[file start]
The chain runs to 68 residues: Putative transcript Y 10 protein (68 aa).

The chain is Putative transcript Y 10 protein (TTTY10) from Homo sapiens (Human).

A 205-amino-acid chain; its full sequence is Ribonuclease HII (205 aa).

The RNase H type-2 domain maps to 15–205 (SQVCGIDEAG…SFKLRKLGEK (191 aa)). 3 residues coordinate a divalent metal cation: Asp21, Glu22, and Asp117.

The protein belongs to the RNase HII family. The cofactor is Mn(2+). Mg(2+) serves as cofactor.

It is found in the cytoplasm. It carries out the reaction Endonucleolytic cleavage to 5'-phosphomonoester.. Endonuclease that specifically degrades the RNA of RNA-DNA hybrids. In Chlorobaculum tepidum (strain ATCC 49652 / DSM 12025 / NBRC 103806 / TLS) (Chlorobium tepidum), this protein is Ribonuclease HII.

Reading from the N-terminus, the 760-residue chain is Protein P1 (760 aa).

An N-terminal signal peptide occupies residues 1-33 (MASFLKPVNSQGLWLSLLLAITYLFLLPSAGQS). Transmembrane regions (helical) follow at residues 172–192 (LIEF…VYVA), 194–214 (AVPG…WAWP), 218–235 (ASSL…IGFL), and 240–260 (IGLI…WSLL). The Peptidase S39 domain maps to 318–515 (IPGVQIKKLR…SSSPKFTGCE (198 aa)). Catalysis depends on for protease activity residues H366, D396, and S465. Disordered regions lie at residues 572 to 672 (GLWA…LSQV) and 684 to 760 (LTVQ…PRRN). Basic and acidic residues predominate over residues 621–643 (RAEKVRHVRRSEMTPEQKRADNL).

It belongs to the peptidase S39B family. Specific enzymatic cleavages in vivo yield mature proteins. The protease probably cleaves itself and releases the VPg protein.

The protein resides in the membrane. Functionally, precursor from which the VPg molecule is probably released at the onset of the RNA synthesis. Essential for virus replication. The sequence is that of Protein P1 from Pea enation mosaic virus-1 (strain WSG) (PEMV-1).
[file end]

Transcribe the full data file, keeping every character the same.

The chain runs to 68 residues: Putative transcript Y 10 protein (68 aa).

The chain is Putative transcript Y 10 protein (TTTY10) from Homo sapiens (Human).

A 205-amino-acid chain; its full sequence is Ribonuclease HII (205 aa).

The RNase H type-2 domain maps to 15–205 (SQVCGIDEAG…SFKLRKLGEK (191 aa)). 3 residues coordinate a divalent metal cation: Asp21, Glu22, and Asp117.

The protein belongs to the RNase HII family. The cofactor is Mn(2+). Mg(2+) serves as cofactor.

It is found in the cytoplasm. It carries out the reaction Endonucleolytic cleavage to 5'-phosphomonoester.. Endonuclease that specifically degrades the RNA of RNA-DNA hybrids. In Chlorobaculum tepidum (strain ATCC 49652 / DSM 12025 / NBRC 103806 / TLS) (Chlorobium tepidum), this protein is Ribonuclease HII.

Reading from the N-terminus, the 760-residue chain is Protein P1 (760 aa).

An N-terminal signal peptide occupies residues 1-33 (MASFLKPVNSQGLWLSLLLAITYLFLLPSAGQS). Transmembrane regions (helical) follow at residues 172–192 (LIEF…VYVA), 194–214 (AVPG…WAWP), 218–235 (ASSL…IGFL), and 240–260 (IGLI…WSLL). The Peptidase S39 domain maps to 318–515 (IPGVQIKKLR…SSSPKFTGCE (198 aa)). Catalysis depends on for protease activity residues H366, D396, and S465. Disordered regions lie at residues 572 to 672 (GLWA…LSQV) and 684 to 760 (LTVQ…PRRN). Basic and acidic residues predominate over residues 621–643 (RAEKVRHVRRSEMTPEQKRADNL).

It belongs to the peptidase S39B family. Specific enzymatic cleavages in vivo yield mature proteins. The protease probably cleaves itself and releases the VPg protein.

The protein resides in the membrane. Functionally, precursor from which the VPg molecule is probably released at the onset of the RNA synthesis. Essential for virus replication. The sequence is that of Protein P1 from Pea enation mosaic virus-1 (strain WSG) (PEMV-1).